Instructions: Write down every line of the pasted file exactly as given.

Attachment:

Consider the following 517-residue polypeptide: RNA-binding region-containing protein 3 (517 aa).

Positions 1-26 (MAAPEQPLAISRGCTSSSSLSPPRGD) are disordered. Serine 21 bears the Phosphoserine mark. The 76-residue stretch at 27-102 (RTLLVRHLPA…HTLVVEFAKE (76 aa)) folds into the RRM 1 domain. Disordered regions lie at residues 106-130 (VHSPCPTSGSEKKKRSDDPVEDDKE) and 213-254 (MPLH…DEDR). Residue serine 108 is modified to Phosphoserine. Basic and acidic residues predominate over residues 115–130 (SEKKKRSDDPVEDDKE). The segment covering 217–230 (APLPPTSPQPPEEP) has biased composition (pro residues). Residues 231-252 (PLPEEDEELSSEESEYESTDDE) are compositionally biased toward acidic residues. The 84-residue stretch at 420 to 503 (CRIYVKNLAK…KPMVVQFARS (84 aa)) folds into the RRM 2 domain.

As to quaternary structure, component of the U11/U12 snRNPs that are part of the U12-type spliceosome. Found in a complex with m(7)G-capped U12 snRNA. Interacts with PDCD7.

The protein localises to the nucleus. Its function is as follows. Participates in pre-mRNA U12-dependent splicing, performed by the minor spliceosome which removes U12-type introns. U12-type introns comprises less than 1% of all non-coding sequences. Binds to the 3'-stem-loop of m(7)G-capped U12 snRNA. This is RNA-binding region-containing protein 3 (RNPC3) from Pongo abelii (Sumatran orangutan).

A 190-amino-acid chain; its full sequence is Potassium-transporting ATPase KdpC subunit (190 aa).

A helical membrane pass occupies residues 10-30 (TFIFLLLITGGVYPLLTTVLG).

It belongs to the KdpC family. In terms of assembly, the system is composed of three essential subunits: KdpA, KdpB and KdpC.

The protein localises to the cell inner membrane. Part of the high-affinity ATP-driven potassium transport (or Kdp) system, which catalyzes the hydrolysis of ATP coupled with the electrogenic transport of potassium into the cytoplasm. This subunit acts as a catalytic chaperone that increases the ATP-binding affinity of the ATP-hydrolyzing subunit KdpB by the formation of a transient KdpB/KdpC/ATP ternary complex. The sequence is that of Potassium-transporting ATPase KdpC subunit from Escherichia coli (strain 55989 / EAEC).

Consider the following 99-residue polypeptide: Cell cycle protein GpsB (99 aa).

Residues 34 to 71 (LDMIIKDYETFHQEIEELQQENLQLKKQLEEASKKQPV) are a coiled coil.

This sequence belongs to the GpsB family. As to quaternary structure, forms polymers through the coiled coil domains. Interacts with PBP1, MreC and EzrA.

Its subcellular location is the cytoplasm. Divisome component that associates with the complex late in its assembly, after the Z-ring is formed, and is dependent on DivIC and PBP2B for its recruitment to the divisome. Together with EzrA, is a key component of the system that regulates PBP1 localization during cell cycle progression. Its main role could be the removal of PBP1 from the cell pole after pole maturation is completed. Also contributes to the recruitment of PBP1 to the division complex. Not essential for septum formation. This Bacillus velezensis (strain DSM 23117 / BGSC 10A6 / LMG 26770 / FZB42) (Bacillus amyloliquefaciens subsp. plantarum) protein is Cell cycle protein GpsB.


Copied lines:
Consider the following 517-residue polypeptide: RNA-binding region-containing protein 3 (517 aa).

Positions 1-26 (MAAPEQPLAISRGCTSSSSLSPPRGD) are disordered. Serine 21 bears the Phosphoserine mark. The 76-residue stretch at 27-102 (RTLLVRHLPA…HTLVVEFAKE (76 aa)) folds into the RRM 1 domain. Disordered regions lie at residues 106-130 (VHSPCPTSGSEKKKRSDDPVEDDKE) and 213-254 (MPLH…DEDR). Residue serine 108 is modified to Phosphoserine. Basic and acidic residues predominate over residues 115–130 (SEKKKRSDDPVEDDKE). The segment covering 217–230 (APLPPTSPQPPEEP) has biased composition (pro residues). Residues 231-252 (PLPEEDEELSSEESEYESTDDE) are compositionally biased toward acidic residues. The 84-residue stretch at 420 to 503 (CRIYVKNLAK…KPMVVQFARS (84 aa)) folds into the RRM 2 domain.

As to quaternary structure, component of the U11/U12 snRNPs that are part of the U12-type spliceosome. Found in a complex with m(7)G-capped U12 snRNA. Interacts with PDCD7.

The protein localises to the nucleus. Its function is as follows. Participates in pre-mRNA U12-dependent splicing, performed by the minor spliceosome which removes U12-type introns. U12-type introns comprises less than 1% of all non-coding sequences. Binds to the 3'-stem-loop of m(7)G-capped U12 snRNA. This is RNA-binding region-containing protein 3 (RNPC3) from Pongo abelii (Sumatran orangutan).

A 190-amino-acid chain; its full sequence is Potassium-transporting ATPase KdpC subunit (190 aa).

A helical membrane pass occupies residues 10-30 (TFIFLLLITGGVYPLLTTVLG).

It belongs to the KdpC family. In terms of assembly, the system is composed of three essential subunits: KdpA, KdpB and KdpC.

The protein localises to the cell inner membrane. Part of the high-affinity ATP-driven potassium transport (or Kdp) system, which catalyzes the hydrolysis of ATP coupled with the electrogenic transport of potassium into the cytoplasm. This subunit acts as a catalytic chaperone that increases the ATP-binding affinity of the ATP-hydrolyzing subunit KdpB by the formation of a transient KdpB/KdpC/ATP ternary complex. The sequence is that of Potassium-transporting ATPase KdpC subunit from Escherichia coli (strain 55989 / EAEC).

Consider the following 99-residue polypeptide: Cell cycle protein GpsB (99 aa).

Residues 34 to 71 (LDMIIKDYETFHQEIEELQQENLQLKKQLEEASKKQPV) are a coiled coil.

This sequence belongs to the GpsB family. As to quaternary structure, forms polymers through the coiled coil domains. Interacts with PBP1, MreC and EzrA.

Its subcellular location is the cytoplasm. Divisome component that associates with the complex late in its assembly, after the Z-ring is formed, and is dependent on DivIC and PBP2B for its recruitment to the divisome. Together with EzrA, is a key component of the system that regulates PBP1 localization during cell cycle progression. Its main role could be the removal of PBP1 from the cell pole after pole maturation is completed. Also contributes to the recruitment of PBP1 to the division complex. Not essential for septum formation. This Bacillus velezensis (strain DSM 23117 / BGSC 10A6 / LMG 26770 / FZB42) (Bacillus amyloliquefaciens subsp. plantarum) protein is Cell cycle protein GpsB.